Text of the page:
SR:  You should count your blessings, there are some people in your area whose cable is not working at all, they get no picture on their screen.  At least you can watch some lousy television programming that we offer.
Mommy: But...
SR: I suggest you call us back when all the snow melts and life in Jerusalem returns to normal, maybe we will take care of it then.

Then disaster struck:  Crazy Neighbor Lady, an elderly woman with severe dementia and living alone, got trapped in the building's elevator.  Panic, crying, screaming and pressing the emergency button over-and-over, the rest of the neighbors stood by and tried to talk her down.  After several hours, after her release, her dementia made her forget the trauma.  I would laugh at the irony if it weren't so sad.

Frustrated from being house-bound, I called a friend of ours who lives relatively down the street, and asked if we could hang out with them today, assuming I could convince my snow hating sabra Raphaela to bundle up and leave the house.  The promise of friends, a warm house and actual cooked food, did the trick.

Black ice covered our entire street, and it took us 15 minutes to mountain climb the set of stairs near our house, the area had become one giant steep and menacing sheet of ice.  I give Raphaela credit, she got on all fours and crawled her way up.  Then we walked carefully for another 15 minutes and arrived at Eden.  Warm house, friends from Gan, fresh pancakes with chocolate chips, a blanket tent built in the living room and a large screen television running children's movies.  Adult company for me, and the feeling of not suffering for five hours or so.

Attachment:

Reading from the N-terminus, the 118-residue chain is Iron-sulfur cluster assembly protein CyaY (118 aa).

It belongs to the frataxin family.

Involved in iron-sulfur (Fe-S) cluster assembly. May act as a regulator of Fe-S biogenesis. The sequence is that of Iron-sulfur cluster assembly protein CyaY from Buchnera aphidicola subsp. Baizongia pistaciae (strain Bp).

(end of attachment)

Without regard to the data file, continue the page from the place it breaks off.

Until Raphaela, tired from the lack of routine and the lack of decent sleep, asked to go home.  I practically cried as we left that haven of support and returned to the ice box that is our home.

It's alright, Mr. and Mrs. Howell have planned a talent show, and Ginger will loan me a dress for the occasion.

Saturday, December 14, 2013

Gilligan's Island, Day Four

Woke up this morning to find that we had no running water in the house; apparently the main water supply for parts of Central Jerusalem froze over during the night.

No school or work, four days of the Snow Siege and I am running out of projects with which to entertain Raphaela, not to mention food.  The events of this Winter Storm have officially qualified me to win Survivor Jerusalem.

I wrote a song based upon a popular tune, called "No School Today":

No Gan today,
the snow won't go away.
It's one big icy plain,
I'm going to go insane!

We may actually leave the house today, first time since Thursday, to see if the bakery on Palmach is open.  It must be warmer there than the ice box that is our home.